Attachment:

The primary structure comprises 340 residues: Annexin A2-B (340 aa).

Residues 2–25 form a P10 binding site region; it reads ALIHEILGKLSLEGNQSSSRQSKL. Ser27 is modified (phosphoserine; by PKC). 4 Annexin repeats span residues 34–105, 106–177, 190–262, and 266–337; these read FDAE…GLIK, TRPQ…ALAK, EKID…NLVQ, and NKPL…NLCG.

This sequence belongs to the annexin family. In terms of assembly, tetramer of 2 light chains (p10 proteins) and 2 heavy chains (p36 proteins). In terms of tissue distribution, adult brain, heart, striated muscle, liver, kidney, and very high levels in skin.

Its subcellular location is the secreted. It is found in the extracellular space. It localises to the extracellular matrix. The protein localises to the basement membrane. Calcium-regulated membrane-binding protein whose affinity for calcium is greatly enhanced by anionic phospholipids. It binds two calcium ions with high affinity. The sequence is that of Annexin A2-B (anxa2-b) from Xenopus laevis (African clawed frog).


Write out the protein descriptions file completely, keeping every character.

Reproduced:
The primary structure comprises 340 residues: Annexin A2-B (340 aa).

Residues 2–25 form a P10 binding site region; it reads ALIHEILGKLSLEGNQSSSRQSKL. Ser27 is modified (phosphoserine; by PKC). 4 Annexin repeats span residues 34–105, 106–177, 190–262, and 266–337; these read FDAE…GLIK, TRPQ…ALAK, EKID…NLVQ, and NKPL…NLCG.

This sequence belongs to the annexin family. In terms of assembly, tetramer of 2 light chains (p10 proteins) and 2 heavy chains (p36 proteins). In terms of tissue distribution, adult brain, heart, striated muscle, liver, kidney, and very high levels in skin.

Its subcellular location is the secreted. It is found in the extracellular space. It localises to the extracellular matrix. The protein localises to the basement membrane. Calcium-regulated membrane-binding protein whose affinity for calcium is greatly enhanced by anionic phospholipids. It binds two calcium ions with high affinity. The sequence is that of Annexin A2-B (anxa2-b) from Xenopus laevis (African clawed frog).